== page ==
In my conversations with homeowners about roof ventilation, I have discovered there is quite a bit of confusion as to what it is for, and how to best set it up.
Roof ventilation is important because it keeps heat and moisture from building up in one’s attic. Heat build-up in the attic not only increases the cost of cooling a house in the summer, but shortens the lifespan of the shingles. And moisture in the attic is undesirable because it allows for the growth of mold, which can be harmful to the health of the home’s occupants. A well-ventilated attic is a dry attic.
But roof ventilation is not intended to ventilate the home itself. I have fond memories as a child spending the night at my grandparent’s home and enjoying the cool breezes created by a large attic fan mounted in the ceiling of their old house. Attic fans are designed to ventilate the house proper. But the box vents, ridge vents and whirlybird vents installed on your roof are designed just for attic ventilation.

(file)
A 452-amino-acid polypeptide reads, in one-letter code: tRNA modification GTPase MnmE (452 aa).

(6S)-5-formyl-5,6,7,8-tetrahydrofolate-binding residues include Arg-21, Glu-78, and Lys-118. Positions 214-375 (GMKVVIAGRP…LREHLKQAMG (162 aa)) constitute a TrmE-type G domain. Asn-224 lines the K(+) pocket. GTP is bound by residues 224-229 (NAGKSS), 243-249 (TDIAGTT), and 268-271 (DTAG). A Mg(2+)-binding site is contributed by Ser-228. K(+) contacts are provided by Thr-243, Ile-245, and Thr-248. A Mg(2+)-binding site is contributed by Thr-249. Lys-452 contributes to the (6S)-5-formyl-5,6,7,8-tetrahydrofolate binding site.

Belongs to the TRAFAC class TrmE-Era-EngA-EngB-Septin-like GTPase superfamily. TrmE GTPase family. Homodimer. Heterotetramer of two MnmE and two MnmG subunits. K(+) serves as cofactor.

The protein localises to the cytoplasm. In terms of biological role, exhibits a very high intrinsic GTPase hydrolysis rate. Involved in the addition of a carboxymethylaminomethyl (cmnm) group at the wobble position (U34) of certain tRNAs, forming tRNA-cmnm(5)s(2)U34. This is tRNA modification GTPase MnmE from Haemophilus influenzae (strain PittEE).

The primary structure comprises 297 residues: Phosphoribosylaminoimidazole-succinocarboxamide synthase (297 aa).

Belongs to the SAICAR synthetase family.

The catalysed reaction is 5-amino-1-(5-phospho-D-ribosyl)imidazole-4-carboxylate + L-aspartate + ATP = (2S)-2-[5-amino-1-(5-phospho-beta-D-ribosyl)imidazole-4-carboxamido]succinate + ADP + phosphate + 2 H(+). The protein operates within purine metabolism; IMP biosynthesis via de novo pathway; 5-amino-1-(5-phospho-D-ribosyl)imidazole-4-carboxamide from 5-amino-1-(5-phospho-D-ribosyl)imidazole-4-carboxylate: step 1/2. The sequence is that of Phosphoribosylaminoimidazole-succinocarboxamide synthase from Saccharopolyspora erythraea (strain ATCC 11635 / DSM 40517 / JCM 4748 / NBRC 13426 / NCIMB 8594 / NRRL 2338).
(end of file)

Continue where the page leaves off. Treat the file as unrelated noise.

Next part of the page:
But here’s the catch. No matter what type of vent is installed, they don’t work if there is nowhere for air flow to come into the attic. Those vents on your roof are “out-take” points. When attic ventilation is properly installed, your attic will “draw” much like a chimney, with air coming in via “intake-points” and going out the roof vents.
Where are the intake points? The best option is to have vents installed in your soffits.
This way, the air from the lower recesses of your attic is pulled up and out the roof vents. If your home has no soffits, then gable vents are better than nothing, though this flow path—from gable vents to roof vents—circumvents much of the hot air lower down in the attic. If you don’t have either soffit vents or gable vents, there really isn’t any point in installing vents in your roof. Without intake for these outtake points, there is little ventilation accomplished.
The good news is that nowadays, roof warranties are not voided by having shingles installed on roofs without proper ventilation.